There’s been no shortage of coverage lately regarding the health benefits of Vitamin D. And there are many reasons for it. Many times we eat certain foods or take vitamin supplements because we’re told to, not really sure what it’s doing for us or feeling really different because of it, but we continue doing it anyway. But with Vitamin D, when you’re deficient it’s fairly obvious…or more commonly, once you start getting enough you’ll realize what you were missing. With all the talk about the need for Vitamin D and the symptoms involved if your intake is too low, I’d like to go over briefly specifically what Vitamin D deficiency treatment encompasses and the three types of Vitamin D sources.
The quick answer is easy enough. Simply put, you need to increase your Vitamin D levels are too low. When you do, you’ll be addressing a number of issues that include avoiding and dealing with many auto-immune disorders, a long list of types of cancer, and even the common cold. So, what are the Vitamin D sources, and far more significantly, what are the very best ones?
The Sun and Vitamin D
Depending on the time of year and where you live, one of the best sources of Vitamin D is to just get outside and get some sunshine.What’s happening is your skin will take the ultra-violet B (UVB) rays that you’re getting from the sun and convert them into Vitamin D3.
Most people are concerned about the link relating to the skin being exposed to solar UV rays and skin cancer. Because of this many people do not find this particular Vitamin D source to be very appealing. There is also the often unintentional consequence of getting too much sun when you lose track of time. While these worries are certainly valid, small doses of controlled exposure are very rewarding. Go ahead and roll up your sleeves, go for a stopwatch instead of sunblock, and take a nice 15-minute walk outside a cloudless day. You’ll come back happy and feeling good.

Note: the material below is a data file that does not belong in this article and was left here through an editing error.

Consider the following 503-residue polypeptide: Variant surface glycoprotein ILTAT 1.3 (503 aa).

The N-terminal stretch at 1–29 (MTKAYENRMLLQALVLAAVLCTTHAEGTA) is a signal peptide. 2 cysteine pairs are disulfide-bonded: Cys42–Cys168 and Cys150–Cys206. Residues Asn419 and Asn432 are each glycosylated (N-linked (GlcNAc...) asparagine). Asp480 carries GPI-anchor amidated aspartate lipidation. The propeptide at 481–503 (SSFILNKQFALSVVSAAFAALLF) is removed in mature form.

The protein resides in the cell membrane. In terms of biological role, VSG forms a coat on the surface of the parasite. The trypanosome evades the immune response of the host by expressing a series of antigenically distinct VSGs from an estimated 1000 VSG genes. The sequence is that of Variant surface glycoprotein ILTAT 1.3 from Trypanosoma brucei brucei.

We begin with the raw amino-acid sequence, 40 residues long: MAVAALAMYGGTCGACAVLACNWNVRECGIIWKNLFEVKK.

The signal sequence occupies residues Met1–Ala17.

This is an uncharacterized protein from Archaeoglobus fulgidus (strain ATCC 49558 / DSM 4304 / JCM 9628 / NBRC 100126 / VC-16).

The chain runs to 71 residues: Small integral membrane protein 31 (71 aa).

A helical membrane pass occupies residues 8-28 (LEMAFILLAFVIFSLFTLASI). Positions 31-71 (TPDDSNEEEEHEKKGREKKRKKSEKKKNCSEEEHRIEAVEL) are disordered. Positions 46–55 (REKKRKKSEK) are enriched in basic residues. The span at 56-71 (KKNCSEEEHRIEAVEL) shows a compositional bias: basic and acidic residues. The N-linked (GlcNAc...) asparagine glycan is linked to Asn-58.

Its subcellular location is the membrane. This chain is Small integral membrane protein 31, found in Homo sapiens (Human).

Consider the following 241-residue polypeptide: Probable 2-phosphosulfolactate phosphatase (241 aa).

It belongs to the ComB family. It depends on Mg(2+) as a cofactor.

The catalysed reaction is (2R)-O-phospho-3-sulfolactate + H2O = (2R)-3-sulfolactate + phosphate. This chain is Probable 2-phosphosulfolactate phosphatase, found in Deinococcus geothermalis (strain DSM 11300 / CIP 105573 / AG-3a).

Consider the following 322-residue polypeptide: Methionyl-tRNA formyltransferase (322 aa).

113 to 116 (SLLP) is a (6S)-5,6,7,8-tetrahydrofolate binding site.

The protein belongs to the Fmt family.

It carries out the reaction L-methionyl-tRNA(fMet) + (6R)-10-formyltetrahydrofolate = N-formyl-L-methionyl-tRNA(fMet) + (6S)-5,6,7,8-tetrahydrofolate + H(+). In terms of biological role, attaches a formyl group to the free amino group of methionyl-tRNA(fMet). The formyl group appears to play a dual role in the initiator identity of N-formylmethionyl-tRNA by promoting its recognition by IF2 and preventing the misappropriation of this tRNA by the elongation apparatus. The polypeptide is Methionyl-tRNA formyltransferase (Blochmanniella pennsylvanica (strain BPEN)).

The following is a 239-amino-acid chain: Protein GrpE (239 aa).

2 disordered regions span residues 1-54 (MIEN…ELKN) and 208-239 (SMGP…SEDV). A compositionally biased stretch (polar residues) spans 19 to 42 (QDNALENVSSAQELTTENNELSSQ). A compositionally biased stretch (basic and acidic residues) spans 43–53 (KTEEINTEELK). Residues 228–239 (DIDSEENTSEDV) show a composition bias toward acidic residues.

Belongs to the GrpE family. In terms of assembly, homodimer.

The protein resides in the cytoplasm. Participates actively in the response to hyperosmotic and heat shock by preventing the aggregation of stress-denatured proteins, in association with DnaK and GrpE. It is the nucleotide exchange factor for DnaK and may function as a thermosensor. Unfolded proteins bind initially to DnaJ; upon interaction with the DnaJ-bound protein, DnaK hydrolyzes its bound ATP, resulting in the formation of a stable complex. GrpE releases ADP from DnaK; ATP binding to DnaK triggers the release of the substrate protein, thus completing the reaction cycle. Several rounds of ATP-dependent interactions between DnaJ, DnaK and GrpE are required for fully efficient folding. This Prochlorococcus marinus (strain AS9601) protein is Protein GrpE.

Vitamin D Food Sources
Another Vitamin D deficiency treatment is to get more Vitamin D through food. Egg yolks, fish oil, beef liver, and wild-caught oily fish are the only major sources of Vitamin D from food. Blue fish, tuna, mackerel and salmon have been discovered to have the most significant levels of Vitamin D. Even if you believe in evolution or a divine creator, this point is remarkable. Humans near the equator get their necessary Vitamin D from their exposure to sun rays. As humans moved further north and settled in places that can go up to six months without any sunshine whatsoever, the lack of Vitamin D could impose substantial risks to their health. These cultures traditionally have eaten a diet almost entirely focused on fish, and in particular, the fish that naturally carry large amounts of Vitamin D. So for these peoples, the needed levels of Vitamin D that weren’t available from the sun were instead replaced by naturally occurring food sources.
However, because of the way we typically eat these days, it is rarely possible if not impossible to get enough Vitamin D from foods, making it improbable these Vitamin D sources could be used exclusively.
Supplementing Vitamin D
I highly recommend this Vitamin D deficiency treatment, because even if you aren’t averse to eating egg yolks, fish or beef liver, you’re still unlikely to get enough of the Vitamin D3 you need from dietary sources alone (though I urge you to get what you can from clean, whole foods).
As a reliable Vitamin D deficiency treatment, take a top notch Vitamin D3 supplement. I use the one from Vital Choice and I like it because it comes in wild-caught salmon oil (pure & natural), so it combines the supplement with a dietary source of Vitamin D3 as well.